People with diabetes have an increased risk of developing Alzheimer’s disease. The new study was published by Kyushu University. Researchers have suspected the link for several years, but now experts suggest the study highlights the importance of treating diseases caused by obesity.
“Our findings emphasize the need to consider diabetes as a potential risk factor for dementia,” said study author Dr. Yutaka Kiyohara, of Kyushu University in Fukuoka, Japan.
“Diabetes is a common disorder, and the number of people with it has been growing in recent years all over the world. Controlling diabetes is now more important than ever,” Kiyohara said.
Researchers began studying residents of the town of Hisayama, Japan, in 1961, monitoring the numbers of people who got cardiovascular diseases. In 1985, they began measuring the numbers of people who developed Alzheimer’s. The researchers followed more than 1,000 people for an average of 11 years.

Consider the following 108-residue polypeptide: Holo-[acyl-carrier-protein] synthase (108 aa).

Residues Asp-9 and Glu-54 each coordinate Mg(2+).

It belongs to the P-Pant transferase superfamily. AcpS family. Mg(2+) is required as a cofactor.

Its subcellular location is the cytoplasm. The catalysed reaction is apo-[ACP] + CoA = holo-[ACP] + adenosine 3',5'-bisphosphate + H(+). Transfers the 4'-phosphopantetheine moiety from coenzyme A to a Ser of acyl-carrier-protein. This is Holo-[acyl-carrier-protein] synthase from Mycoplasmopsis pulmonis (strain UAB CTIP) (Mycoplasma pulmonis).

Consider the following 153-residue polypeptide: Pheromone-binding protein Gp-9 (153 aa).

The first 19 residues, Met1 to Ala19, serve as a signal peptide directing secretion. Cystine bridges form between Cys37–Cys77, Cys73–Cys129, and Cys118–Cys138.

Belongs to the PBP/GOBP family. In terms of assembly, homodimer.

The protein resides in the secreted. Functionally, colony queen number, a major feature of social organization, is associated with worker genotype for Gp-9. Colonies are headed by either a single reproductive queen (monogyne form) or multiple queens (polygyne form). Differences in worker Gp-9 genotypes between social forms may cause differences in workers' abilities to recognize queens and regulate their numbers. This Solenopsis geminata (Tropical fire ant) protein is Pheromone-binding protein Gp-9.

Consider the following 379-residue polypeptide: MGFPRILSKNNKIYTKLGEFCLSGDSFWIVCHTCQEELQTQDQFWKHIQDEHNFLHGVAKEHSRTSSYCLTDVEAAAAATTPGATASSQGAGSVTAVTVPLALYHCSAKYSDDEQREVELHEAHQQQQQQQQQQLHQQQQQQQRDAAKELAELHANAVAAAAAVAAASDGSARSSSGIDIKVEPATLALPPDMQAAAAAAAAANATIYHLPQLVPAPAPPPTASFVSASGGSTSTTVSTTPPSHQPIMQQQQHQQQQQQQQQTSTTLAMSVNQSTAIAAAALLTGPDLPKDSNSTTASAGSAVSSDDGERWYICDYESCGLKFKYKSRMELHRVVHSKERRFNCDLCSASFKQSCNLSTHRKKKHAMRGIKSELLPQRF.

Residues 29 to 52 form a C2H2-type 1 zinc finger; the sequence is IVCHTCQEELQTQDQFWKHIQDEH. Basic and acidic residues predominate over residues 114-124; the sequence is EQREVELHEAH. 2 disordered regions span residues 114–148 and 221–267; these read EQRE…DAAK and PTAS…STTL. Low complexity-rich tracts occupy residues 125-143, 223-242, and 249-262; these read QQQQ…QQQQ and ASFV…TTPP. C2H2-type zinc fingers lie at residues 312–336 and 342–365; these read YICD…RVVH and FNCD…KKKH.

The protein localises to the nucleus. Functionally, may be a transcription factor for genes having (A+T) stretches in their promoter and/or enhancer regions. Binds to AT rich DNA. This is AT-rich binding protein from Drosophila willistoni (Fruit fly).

The study was published in the latest issue of the journal, Neurology.
Dr. Richard Caselli, a neurologist at the Mayo Clinic, said the connection isn’t particularly new, but its implications for the importance of treating diabetes are.
“Nobody doubts that diabetes is associated with a higher incidence of dementia,” Caselli said. “But this is one more reason for people to be aware of the potential ravages of diabetes and to treat it aggressively and adequately and try to prevent consequences.”
They found that 27 percent of the people with diabetes developed Alzheimer’s, compared with 21 percent of people without the disease.